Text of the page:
Nothing.

I knew looking for a job wouldn’t be dreamlike. I was pretty sure it would be pretty much the opposite. But I was hoping the other things I had on the back burner for years would give me a sense of balance, not getting a job would be offset by being able to read a book at will.

I see how ridiculous this sounds, but I believe it, well believed.

I have read a fair number of books in-between writing cover letters but it’s not as dreamlike as I would have thought. The reading books part, not the writing cover letters part.

It’s a weird experience to write about yourself. You become incredibly analytical of yourself, every shortcoming gets magnified and every strength gets minimized, at least if you’re me. Then you’re left wondering, “is this really me?” “Is this really my best self?”

It’s really not the best place for your mind to be in when you need to be on your game, but you make do.

Now instead of dreaming of what my life may look like a year from now (or even any shorter window of time) I’m managing my expectations, not putting all of my eggs in one basket and not getting my hopes up most of all.

Life isn’t turning out the way I thought it would in post-postgrad life but what does?

By this time last year I was dreaming about what my life would be like without school.

I was literally dreaming of being able to pick up a book or watch a TV show without time constrains, journal, and look for more meaningful long-term employment with more intentionality.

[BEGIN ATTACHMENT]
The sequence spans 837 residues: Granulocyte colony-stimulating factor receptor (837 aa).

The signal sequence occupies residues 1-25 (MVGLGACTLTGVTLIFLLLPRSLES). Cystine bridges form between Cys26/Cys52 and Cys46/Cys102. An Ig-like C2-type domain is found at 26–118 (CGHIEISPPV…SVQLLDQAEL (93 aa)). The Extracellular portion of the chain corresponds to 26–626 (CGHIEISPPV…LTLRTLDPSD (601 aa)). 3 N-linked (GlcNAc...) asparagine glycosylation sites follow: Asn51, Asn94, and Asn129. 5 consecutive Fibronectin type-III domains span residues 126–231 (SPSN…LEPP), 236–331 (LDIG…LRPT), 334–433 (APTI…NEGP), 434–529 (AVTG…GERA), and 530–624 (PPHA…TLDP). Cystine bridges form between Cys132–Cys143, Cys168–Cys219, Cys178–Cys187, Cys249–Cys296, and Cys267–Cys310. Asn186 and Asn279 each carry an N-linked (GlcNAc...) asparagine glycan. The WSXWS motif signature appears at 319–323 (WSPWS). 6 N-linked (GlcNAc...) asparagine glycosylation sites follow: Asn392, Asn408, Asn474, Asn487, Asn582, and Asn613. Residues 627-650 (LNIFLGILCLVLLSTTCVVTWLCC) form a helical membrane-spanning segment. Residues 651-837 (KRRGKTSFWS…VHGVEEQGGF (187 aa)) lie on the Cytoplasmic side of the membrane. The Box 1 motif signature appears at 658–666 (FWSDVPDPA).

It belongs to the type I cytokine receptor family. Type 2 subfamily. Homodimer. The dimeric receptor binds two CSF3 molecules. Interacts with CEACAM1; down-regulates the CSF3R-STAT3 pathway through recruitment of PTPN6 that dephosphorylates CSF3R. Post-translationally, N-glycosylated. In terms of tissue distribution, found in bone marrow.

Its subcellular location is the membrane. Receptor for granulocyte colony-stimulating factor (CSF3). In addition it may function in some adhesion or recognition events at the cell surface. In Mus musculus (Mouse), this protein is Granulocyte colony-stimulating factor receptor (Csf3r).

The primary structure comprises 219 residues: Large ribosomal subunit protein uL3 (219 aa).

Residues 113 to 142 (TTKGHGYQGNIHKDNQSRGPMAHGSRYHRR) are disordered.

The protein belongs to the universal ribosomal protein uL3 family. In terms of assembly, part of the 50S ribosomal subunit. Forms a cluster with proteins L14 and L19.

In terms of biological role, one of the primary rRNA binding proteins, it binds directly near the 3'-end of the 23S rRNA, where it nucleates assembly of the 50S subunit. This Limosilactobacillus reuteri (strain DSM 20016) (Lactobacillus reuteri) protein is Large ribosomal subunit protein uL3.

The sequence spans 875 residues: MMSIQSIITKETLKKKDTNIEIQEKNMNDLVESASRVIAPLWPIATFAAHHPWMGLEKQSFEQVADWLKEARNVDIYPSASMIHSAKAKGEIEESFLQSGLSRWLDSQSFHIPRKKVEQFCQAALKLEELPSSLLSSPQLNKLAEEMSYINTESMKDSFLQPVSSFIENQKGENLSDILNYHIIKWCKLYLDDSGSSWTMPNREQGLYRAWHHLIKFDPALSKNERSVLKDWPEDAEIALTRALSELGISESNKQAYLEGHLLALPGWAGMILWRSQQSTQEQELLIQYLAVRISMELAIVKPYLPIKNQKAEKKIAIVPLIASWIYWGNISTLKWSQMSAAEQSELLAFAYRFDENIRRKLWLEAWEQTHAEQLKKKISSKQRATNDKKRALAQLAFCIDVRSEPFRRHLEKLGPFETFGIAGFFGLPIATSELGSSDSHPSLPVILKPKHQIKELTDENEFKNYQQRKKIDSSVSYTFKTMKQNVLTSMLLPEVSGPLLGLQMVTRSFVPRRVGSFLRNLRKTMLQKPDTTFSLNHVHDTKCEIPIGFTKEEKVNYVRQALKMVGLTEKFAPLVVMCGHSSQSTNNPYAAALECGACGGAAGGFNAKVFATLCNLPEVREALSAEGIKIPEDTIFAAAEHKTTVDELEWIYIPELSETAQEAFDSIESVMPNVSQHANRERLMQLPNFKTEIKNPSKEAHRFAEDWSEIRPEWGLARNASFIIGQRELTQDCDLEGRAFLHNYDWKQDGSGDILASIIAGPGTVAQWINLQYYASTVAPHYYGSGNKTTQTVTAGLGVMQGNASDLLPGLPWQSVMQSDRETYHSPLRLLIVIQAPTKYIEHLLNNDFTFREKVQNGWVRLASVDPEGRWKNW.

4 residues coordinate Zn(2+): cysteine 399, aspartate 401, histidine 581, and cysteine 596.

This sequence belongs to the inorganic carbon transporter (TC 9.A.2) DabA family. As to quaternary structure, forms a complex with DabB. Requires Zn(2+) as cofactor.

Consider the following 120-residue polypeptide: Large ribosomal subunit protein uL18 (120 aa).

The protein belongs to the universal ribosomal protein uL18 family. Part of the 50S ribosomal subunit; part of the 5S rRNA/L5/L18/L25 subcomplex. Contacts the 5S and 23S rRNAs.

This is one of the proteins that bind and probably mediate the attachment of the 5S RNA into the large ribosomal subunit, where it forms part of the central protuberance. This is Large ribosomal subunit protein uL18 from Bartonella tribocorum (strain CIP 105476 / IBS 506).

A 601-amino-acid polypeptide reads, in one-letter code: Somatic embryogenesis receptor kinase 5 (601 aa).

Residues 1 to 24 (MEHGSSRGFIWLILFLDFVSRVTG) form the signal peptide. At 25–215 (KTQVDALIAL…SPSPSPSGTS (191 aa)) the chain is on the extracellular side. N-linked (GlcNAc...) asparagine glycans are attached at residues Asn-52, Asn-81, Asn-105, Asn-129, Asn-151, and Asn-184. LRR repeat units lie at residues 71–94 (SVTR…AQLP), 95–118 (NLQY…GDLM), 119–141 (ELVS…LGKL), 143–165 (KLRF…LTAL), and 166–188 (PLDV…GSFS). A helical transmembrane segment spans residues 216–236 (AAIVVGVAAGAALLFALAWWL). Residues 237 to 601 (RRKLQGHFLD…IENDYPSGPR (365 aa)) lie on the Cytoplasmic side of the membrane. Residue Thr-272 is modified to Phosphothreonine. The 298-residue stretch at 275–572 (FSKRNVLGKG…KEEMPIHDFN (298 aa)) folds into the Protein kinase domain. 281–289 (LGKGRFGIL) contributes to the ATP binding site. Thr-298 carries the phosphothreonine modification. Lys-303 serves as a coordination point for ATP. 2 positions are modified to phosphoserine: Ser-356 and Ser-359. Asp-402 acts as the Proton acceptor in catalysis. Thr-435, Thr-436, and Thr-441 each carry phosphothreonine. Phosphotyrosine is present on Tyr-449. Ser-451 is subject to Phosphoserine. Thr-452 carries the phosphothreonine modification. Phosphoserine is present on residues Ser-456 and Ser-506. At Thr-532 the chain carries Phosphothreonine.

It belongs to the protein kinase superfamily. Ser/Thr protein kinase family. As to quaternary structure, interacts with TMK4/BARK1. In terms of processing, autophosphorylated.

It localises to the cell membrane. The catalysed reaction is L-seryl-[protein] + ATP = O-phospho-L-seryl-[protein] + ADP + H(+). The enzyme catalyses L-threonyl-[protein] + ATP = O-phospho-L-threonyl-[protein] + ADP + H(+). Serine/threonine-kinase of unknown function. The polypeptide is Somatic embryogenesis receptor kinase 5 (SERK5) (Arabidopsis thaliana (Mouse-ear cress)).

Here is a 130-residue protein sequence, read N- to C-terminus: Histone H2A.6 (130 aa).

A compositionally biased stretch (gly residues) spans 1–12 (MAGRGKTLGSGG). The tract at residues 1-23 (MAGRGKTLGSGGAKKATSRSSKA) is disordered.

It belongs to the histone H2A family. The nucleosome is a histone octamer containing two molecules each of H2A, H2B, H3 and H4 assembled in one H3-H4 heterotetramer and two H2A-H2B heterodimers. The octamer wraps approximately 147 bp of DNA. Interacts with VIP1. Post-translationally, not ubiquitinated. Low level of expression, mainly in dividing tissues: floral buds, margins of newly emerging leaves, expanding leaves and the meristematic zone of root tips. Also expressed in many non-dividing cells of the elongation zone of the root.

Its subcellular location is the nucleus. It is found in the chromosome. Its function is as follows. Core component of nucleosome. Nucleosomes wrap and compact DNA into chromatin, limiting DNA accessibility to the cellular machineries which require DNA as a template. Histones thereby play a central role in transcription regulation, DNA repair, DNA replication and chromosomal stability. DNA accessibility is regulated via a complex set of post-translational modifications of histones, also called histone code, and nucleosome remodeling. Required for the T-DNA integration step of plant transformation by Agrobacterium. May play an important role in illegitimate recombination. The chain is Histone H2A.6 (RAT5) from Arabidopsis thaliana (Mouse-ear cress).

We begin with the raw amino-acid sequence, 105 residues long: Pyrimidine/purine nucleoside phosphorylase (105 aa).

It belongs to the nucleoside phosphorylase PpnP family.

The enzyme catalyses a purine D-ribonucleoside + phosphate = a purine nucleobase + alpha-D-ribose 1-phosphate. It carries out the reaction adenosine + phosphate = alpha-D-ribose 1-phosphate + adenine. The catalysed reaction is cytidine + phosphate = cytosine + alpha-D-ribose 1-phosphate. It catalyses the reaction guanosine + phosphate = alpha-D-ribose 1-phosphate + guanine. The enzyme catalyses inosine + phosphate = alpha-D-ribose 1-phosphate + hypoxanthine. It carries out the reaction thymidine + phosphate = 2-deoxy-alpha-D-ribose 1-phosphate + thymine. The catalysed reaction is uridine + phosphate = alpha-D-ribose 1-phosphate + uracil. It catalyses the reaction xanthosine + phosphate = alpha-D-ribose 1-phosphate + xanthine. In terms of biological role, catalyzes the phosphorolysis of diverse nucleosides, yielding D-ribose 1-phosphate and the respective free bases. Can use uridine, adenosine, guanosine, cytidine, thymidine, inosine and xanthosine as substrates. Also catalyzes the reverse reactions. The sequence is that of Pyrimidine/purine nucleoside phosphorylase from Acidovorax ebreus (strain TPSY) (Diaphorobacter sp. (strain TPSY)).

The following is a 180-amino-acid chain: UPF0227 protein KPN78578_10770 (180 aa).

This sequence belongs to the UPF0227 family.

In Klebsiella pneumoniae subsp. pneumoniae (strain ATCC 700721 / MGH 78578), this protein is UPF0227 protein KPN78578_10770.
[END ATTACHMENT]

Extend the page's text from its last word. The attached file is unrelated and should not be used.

Now that I have the time to fulfill this dream it’s more akin to a nightmare than a dream.

I won’t go as far as to say I miss being in school, but it did provide me with a certain amount of structure I’m struggling to create on my own.

The congratulatory messages have slowed down, but have not stopped completely, which adds to the complexity of my situation. The questions of “what’s next?” have followed, and I feel utterly stupid saying “I have no idea,” even if it is the honest truth.

I have an idea of what I’d like my “next” to be but that doesn’t mean it will happen, at least not right out of the gate. It would be nice if that happens but age has taught me to be more realistic than optimistic.

I check job sites every day and sometimes submit 3 resumes, complete with individually written cover letters. I have gotten interviews, so that’s one step further than I had been getting in the last few years, but nothing past that.

Nothing.

I knew looking for a job wouldn’t be dreamlike. I was pretty sure it would be pretty much the opposite. But I was hoping the other things I had on the back burner for years would give me a sense of balance, not getting a job would be offset by being able to read a book at will.

I see how ridiculous this sounds, but I believe it, well believed.

I have read a fair number of books in-between writing cover letters but it’s not as dreamlike as I would have thought. The reading books part, not the writing cover letters part.

It’s a weird experience to write about yourself. You become incredibly analytical of yourself, every shortcoming gets magnified and every strength gets minimized, at least if you’re me. Then you’re left wondering, “is this really me?” “Is this really my best self?”

It’s really not the best place for your mind to be in when you need to be on your game, but you make do.

Now instead of dreaming of what my life may look like a year from now (or even any shorter window of time) I’m managing my expectations, not putting all of my eggs in one basket and not getting my hopes up most of all.

Life isn’t turning out the way I thought it would in post-postgrad life but what does?

People, Not A Project

Although I did my capstone project on persons with disabilities it was to prove that people with disabilities aren’t a project for the Church to do but rather people who could contribute to projects within the Church’s purview. While I was concentrating on the Catholic Church in particular it isn’t a uniquely “Catholic problem.”